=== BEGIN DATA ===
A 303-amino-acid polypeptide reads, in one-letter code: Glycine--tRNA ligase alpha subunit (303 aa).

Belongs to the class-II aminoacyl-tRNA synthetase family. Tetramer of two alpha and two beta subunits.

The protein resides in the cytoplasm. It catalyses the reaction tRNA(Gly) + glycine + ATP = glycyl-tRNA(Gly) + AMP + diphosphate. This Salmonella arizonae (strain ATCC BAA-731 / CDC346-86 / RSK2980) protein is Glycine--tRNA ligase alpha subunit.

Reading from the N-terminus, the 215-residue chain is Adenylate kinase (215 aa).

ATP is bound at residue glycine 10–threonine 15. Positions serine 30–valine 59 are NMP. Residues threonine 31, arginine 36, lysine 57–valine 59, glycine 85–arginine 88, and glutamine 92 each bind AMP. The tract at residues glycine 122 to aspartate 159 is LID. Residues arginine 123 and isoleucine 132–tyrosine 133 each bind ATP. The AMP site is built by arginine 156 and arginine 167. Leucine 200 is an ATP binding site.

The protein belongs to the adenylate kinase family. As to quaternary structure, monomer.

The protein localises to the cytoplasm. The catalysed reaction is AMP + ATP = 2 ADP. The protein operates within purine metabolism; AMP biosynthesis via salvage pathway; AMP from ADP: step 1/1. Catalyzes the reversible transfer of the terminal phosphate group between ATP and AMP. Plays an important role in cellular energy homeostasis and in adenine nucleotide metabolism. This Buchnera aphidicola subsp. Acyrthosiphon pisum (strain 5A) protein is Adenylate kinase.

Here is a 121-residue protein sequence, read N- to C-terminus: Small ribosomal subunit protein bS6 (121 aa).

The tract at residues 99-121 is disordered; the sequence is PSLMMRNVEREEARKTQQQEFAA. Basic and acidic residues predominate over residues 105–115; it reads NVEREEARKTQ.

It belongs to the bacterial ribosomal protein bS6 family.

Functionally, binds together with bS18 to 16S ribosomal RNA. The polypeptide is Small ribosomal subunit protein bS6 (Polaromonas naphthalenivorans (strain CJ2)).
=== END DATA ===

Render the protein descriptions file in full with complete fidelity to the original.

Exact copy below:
A 303-amino-acid polypeptide reads, in one-letter code: Glycine--tRNA ligase alpha subunit (303 aa).

Belongs to the class-II aminoacyl-tRNA synthetase family. Tetramer of two alpha and two beta subunits.

The protein resides in the cytoplasm. It catalyses the reaction tRNA(Gly) + glycine + ATP = glycyl-tRNA(Gly) + AMP + diphosphate. This Salmonella arizonae (strain ATCC BAA-731 / CDC346-86 / RSK2980) protein is Glycine--tRNA ligase alpha subunit.

Reading from the N-terminus, the 215-residue chain is Adenylate kinase (215 aa).

ATP is bound at residue glycine 10–threonine 15. Positions serine 30–valine 59 are NMP. Residues threonine 31, arginine 36, lysine 57–valine 59, glycine 85–arginine 88, and glutamine 92 each bind AMP. The tract at residues glycine 122 to aspartate 159 is LID. Residues arginine 123 and isoleucine 132–tyrosine 133 each bind ATP. The AMP site is built by arginine 156 and arginine 167. Leucine 200 is an ATP binding site.

The protein belongs to the adenylate kinase family. As to quaternary structure, monomer.

The protein localises to the cytoplasm. The catalysed reaction is AMP + ATP = 2 ADP. The protein operates within purine metabolism; AMP biosynthesis via salvage pathway; AMP from ADP: step 1/1. Catalyzes the reversible transfer of the terminal phosphate group between ATP and AMP. Plays an important role in cellular energy homeostasis and in adenine nucleotide metabolism. This Buchnera aphidicola subsp. Acyrthosiphon pisum (strain 5A) protein is Adenylate kinase.

Here is a 121-residue protein sequence, read N- to C-terminus: Small ribosomal subunit protein bS6 (121 aa).

The tract at residues 99-121 is disordered; the sequence is PSLMMRNVEREEARKTQQQEFAA. Basic and acidic residues predominate over residues 105–115; it reads NVEREEARKTQ.

It belongs to the bacterial ribosomal protein bS6 family.

Functionally, binds together with bS18 to 16S ribosomal RNA. The polypeptide is Small ribosomal subunit protein bS6 (Polaromonas naphthalenivorans (strain CJ2)).